- Improving blood clotting factors and reducing the risk of dangerous clots
- Improving insulin sensitivity
A Great (and Tasty) Cooking Oil
Olive oil is controversial for use in high heat cooking and frying. Avocado oil is a great alternative with a mild flavor. It has a higher smoke point than olive oil and preserves its nutrients at higher temperatures.
Unlike extra virgin olive oil and coconut oil, avocado oil blends well into mayo and sauces without much taste. This makes a closer alternative to “regular” mayo without the harmful vegetable oils.
Personally, I use it in many recipes, for stir fry, sautéing, and almost every other type of kitchen use.
Diet and Allergen Friendly
Avocado oil is great for many different diets and those with sensitivities.
It is considered an approved oil for:
- Those on a low FODMAP protocol
- Anyone following the GAPS diet
- Autoimmune diets and protocols (there is some debate on this but in general avocado is considered safe)
The fats in avocado are considered soothing to the digestive system and are easily digested.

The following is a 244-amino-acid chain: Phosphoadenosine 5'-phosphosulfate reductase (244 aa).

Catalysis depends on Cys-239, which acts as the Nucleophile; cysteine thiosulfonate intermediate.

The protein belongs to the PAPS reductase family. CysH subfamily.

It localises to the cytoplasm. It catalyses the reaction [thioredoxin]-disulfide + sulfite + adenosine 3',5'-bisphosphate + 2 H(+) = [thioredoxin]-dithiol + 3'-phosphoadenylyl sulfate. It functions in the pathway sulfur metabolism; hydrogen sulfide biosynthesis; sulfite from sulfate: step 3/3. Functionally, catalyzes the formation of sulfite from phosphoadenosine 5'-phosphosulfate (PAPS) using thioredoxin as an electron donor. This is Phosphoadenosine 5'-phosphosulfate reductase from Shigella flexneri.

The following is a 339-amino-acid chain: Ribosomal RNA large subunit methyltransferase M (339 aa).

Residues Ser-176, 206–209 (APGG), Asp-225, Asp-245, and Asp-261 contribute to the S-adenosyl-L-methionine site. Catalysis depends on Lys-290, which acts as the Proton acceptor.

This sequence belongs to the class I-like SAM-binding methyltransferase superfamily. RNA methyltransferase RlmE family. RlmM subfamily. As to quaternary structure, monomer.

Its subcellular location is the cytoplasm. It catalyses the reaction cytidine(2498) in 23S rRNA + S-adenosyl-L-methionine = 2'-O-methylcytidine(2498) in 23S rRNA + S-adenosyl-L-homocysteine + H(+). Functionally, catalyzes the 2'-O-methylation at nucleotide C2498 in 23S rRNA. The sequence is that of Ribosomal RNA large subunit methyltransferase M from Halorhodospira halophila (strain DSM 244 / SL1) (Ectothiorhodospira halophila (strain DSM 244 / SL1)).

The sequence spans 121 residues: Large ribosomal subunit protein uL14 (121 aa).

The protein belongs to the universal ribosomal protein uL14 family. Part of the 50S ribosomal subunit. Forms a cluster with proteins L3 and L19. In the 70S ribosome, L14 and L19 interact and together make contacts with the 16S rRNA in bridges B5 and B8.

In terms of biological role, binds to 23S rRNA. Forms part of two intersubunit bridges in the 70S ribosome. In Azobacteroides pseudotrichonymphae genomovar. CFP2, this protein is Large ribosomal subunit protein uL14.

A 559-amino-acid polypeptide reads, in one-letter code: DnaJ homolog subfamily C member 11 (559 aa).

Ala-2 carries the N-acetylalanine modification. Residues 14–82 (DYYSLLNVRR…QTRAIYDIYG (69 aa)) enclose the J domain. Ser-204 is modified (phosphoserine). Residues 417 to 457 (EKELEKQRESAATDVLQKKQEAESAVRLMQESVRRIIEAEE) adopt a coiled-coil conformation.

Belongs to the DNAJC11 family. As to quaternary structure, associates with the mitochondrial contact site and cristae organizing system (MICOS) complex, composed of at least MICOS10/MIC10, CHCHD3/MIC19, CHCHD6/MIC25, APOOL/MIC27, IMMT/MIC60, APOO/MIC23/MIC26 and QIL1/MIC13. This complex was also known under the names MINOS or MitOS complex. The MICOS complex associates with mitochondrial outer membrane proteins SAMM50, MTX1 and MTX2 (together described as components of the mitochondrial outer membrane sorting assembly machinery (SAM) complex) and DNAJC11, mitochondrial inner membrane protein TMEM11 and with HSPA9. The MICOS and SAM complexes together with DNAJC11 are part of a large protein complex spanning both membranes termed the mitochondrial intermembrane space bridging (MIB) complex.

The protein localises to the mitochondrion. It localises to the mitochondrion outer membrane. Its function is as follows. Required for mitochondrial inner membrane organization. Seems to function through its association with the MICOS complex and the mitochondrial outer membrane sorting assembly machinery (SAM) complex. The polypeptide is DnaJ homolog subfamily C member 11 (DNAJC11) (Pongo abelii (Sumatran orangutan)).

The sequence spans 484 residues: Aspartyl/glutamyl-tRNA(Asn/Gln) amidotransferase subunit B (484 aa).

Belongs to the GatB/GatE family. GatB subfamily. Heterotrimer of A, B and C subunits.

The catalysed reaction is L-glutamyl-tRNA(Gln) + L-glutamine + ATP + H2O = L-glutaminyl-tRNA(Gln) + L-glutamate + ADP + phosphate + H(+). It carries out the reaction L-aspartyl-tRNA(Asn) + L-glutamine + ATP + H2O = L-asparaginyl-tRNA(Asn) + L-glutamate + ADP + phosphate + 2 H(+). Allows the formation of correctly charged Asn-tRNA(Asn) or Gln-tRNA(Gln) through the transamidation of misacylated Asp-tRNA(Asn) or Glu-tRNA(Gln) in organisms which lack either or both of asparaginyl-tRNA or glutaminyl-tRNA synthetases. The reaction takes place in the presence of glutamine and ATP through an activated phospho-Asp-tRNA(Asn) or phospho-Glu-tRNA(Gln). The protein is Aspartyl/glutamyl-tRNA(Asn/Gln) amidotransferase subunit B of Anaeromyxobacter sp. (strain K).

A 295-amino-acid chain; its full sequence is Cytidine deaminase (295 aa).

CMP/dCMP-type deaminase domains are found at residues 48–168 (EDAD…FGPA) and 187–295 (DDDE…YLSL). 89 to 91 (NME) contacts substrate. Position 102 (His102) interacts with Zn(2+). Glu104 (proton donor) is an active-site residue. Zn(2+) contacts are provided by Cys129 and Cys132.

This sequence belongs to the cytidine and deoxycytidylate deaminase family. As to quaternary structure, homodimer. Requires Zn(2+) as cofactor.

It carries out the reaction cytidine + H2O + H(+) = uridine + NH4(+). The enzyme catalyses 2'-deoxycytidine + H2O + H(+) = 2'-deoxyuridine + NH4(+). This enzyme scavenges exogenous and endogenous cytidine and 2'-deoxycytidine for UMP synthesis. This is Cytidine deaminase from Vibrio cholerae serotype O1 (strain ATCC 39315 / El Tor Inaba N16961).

Use this versatile oil in place of almost any other oil in your kitchen:
- Substitute avocado oil for butter or vegetable oil in baking
- Use as the base for stir fry
- Infuse garlic or herbs into this oil for a cooking oil
- Add vinegar and spices for an easy salad dressing
- Make your own mayo with avocado (or buy this pre-made one)
- Use on grilled meats and veggies
Cautions With Avocado Oil
Many people with a latex allergy can’t tolerate avocado or its oil. Personally, I have issues with latex but can handle avocado oil. Check with a doctor to be safe. Of course, anyone with a sensitivity to avocado shouldn’t consume it or its oil, but it is not a common allergen.
Where to Buy Avocado Oil
Avocado Oil: Bottom Line
No food is a miracle cure on its own, but this oil seems like a great addition to a healthy, real food diet. Many people love avocado and its oil for its health, skin and hair benefits.
Try it internally to improve the nutrients in food, since it may help absorption of other nutrients. Externally, it is great for skin and hair and is a multi-use skin remedy.
This article was medically reviewed by Dr. Lauren Jefferis, board certified in Internal Medicine and Pediatrics. As always, this is not personal medical advice and we recommend that you talk with your doctor or work with a doctor at SteadyMD.
This article was medically reviewed by Dr. Ann Shippy, who is Board Certified in Internal Medicine and a certified Functional Medicine physician with a thriving practice in Austin, Texas. As always, this is not personal medical advice and we recommend that you talk with your doctor.
Do you like avocado oil? How do you use it?